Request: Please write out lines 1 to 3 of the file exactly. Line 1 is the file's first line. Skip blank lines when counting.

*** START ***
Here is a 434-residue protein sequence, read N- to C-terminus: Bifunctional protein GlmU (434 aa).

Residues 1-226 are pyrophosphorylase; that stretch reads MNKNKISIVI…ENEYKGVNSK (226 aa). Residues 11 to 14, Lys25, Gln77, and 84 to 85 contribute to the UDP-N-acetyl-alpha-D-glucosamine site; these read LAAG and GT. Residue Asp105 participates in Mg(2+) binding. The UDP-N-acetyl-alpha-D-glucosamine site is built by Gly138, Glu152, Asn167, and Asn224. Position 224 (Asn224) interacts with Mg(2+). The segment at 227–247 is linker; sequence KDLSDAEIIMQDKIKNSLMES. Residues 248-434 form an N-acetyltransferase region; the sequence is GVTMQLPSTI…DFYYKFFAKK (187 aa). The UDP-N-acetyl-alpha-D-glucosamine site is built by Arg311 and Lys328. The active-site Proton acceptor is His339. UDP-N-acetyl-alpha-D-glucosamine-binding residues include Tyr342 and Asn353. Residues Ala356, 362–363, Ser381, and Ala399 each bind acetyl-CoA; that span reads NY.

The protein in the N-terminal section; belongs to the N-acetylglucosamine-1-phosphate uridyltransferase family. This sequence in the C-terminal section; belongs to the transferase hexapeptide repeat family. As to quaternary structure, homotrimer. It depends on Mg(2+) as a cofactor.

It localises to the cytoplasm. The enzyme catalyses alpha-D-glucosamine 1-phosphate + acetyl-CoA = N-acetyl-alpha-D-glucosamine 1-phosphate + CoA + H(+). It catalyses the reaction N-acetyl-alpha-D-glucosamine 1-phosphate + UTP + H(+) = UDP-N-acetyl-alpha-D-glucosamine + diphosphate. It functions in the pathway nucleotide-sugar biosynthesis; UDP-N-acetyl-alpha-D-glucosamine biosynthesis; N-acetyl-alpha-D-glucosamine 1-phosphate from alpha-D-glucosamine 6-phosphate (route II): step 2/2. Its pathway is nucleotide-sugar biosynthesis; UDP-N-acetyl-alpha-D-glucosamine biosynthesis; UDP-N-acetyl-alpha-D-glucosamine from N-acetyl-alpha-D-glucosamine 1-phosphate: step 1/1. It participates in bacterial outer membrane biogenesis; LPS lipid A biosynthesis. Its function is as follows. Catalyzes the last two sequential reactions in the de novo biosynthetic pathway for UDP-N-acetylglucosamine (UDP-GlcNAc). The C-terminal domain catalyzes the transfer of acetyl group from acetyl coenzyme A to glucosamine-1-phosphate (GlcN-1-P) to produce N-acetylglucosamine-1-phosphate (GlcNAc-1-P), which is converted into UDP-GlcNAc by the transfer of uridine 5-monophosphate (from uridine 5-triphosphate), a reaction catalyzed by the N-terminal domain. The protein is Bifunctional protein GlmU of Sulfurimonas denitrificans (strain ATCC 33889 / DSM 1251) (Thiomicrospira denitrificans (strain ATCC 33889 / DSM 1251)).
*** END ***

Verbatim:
Here is a 434-residue protein sequence, read N- to C-terminus: Bifunctional protein GlmU (434 aa).

Residues 1-226 are pyrophosphorylase; that stretch reads MNKNKISIVI…ENEYKGVNSK (226 aa). Residues 11 to 14, Lys25, Gln77, and 84 to 85 contribute to the UDP-N-acetyl-alpha-D-glucosamine site; these read LAAG and GT. Residue Asp105 participates in Mg(2+) binding. The UDP-N-acetyl-alpha-D-glucosamine site is built by Gly138, Glu152, Asn167, and Asn224. Position 224 (Asn224) interacts with Mg(2+). The segment at 227–247 is linker; sequence KDLSDAEIIMQDKIKNSLMES. Residues 248-434 form an N-acetyltransferase region; the sequence is GVTMQLPSTI…DFYYKFFAKK (187 aa). The UDP-N-acetyl-alpha-D-glucosamine site is built by Arg311 and Lys328. The active-site Proton acceptor is His339. UDP-N-acetyl-alpha-D-glucosamine-binding residues include Tyr342 and Asn353. Residues Ala356, 362–363, Ser381, and Ala399 each bind acetyl-CoA; that span reads NY.

The protein in the N-terminal section; belongs to the N-acetylglucosamine-1-phosphate uridyltransferase family. This sequence in the C-terminal section; belongs to the transferase hexapeptide repeat family. As to quaternary structure, homotrimer. It depends on Mg(2+) as a cofactor.